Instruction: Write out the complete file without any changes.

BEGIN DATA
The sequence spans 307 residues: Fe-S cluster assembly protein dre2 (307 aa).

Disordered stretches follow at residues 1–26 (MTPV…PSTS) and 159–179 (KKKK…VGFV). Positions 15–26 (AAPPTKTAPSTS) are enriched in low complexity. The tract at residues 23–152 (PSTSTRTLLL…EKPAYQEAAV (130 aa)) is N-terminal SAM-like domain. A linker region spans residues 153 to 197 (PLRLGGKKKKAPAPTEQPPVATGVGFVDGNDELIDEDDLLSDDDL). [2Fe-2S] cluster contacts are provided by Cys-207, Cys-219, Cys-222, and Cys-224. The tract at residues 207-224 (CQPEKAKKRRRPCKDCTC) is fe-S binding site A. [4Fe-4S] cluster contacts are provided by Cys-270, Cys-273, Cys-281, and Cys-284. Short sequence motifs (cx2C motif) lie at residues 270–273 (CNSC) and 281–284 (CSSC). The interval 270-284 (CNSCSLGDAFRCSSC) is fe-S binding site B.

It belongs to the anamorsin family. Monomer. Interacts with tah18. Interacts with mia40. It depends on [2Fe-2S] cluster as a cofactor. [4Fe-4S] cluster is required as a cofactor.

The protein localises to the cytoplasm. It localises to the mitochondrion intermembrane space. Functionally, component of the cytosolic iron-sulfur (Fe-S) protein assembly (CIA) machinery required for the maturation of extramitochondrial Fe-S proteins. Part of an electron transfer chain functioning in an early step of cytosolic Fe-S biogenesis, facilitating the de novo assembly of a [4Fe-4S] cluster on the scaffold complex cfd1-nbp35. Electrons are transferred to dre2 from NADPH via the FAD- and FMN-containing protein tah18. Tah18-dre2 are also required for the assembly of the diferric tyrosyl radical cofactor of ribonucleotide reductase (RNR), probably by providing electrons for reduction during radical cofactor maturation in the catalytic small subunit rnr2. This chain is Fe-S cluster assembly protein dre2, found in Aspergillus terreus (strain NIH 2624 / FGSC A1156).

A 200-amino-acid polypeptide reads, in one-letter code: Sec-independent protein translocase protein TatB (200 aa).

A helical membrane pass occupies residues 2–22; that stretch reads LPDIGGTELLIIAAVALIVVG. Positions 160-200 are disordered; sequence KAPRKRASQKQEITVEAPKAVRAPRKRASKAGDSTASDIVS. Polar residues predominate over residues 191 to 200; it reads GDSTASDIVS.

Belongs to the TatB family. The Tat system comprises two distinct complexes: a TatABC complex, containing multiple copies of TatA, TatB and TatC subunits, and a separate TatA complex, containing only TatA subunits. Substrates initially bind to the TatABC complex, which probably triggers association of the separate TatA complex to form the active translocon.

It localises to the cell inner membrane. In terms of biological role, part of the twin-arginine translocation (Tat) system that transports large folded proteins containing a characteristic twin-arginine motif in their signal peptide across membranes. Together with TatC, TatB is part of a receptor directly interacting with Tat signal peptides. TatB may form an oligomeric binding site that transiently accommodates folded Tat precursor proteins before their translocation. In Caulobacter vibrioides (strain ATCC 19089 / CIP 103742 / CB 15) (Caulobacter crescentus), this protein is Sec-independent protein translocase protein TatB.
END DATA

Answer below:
The sequence spans 307 residues: Fe-S cluster assembly protein dre2 (307 aa).

Disordered stretches follow at residues 1–26 (MTPV…PSTS) and 159–179 (KKKK…VGFV). Positions 15–26 (AAPPTKTAPSTS) are enriched in low complexity. The tract at residues 23–152 (PSTSTRTLLL…EKPAYQEAAV (130 aa)) is N-terminal SAM-like domain. A linker region spans residues 153 to 197 (PLRLGGKKKKAPAPTEQPPVATGVGFVDGNDELIDEDDLLSDDDL). [2Fe-2S] cluster contacts are provided by Cys-207, Cys-219, Cys-222, and Cys-224. The tract at residues 207-224 (CQPEKAKKRRRPCKDCTC) is fe-S binding site A. [4Fe-4S] cluster contacts are provided by Cys-270, Cys-273, Cys-281, and Cys-284. Short sequence motifs (cx2C motif) lie at residues 270–273 (CNSC) and 281–284 (CSSC). The interval 270-284 (CNSCSLGDAFRCSSC) is fe-S binding site B.

It belongs to the anamorsin family. Monomer. Interacts with tah18. Interacts with mia40. It depends on [2Fe-2S] cluster as a cofactor. [4Fe-4S] cluster is required as a cofactor.

The protein localises to the cytoplasm. It localises to the mitochondrion intermembrane space. Functionally, component of the cytosolic iron-sulfur (Fe-S) protein assembly (CIA) machinery required for the maturation of extramitochondrial Fe-S proteins. Part of an electron transfer chain functioning in an early step of cytosolic Fe-S biogenesis, facilitating the de novo assembly of a [4Fe-4S] cluster on the scaffold complex cfd1-nbp35. Electrons are transferred to dre2 from NADPH via the FAD- and FMN-containing protein tah18. Tah18-dre2 are also required for the assembly of the diferric tyrosyl radical cofactor of ribonucleotide reductase (RNR), probably by providing electrons for reduction during radical cofactor maturation in the catalytic small subunit rnr2. This chain is Fe-S cluster assembly protein dre2, found in Aspergillus terreus (strain NIH 2624 / FGSC A1156).

A 200-amino-acid polypeptide reads, in one-letter code: Sec-independent protein translocase protein TatB (200 aa).

A helical membrane pass occupies residues 2–22; that stretch reads LPDIGGTELLIIAAVALIVVG. Positions 160-200 are disordered; sequence KAPRKRASQKQEITVEAPKAVRAPRKRASKAGDSTASDIVS. Polar residues predominate over residues 191 to 200; it reads GDSTASDIVS.

Belongs to the TatB family. The Tat system comprises two distinct complexes: a TatABC complex, containing multiple copies of TatA, TatB and TatC subunits, and a separate TatA complex, containing only TatA subunits. Substrates initially bind to the TatABC complex, which probably triggers association of the separate TatA complex to form the active translocon.

It localises to the cell inner membrane. In terms of biological role, part of the twin-arginine translocation (Tat) system that transports large folded proteins containing a characteristic twin-arginine motif in their signal peptide across membranes. Together with TatC, TatB is part of a receptor directly interacting with Tat signal peptides. TatB may form an oligomeric binding site that transiently accommodates folded Tat precursor proteins before their translocation. In Caulobacter vibrioides (strain ATCC 19089 / CIP 103742 / CB 15) (Caulobacter crescentus), this protein is Sec-independent protein translocase protein TatB.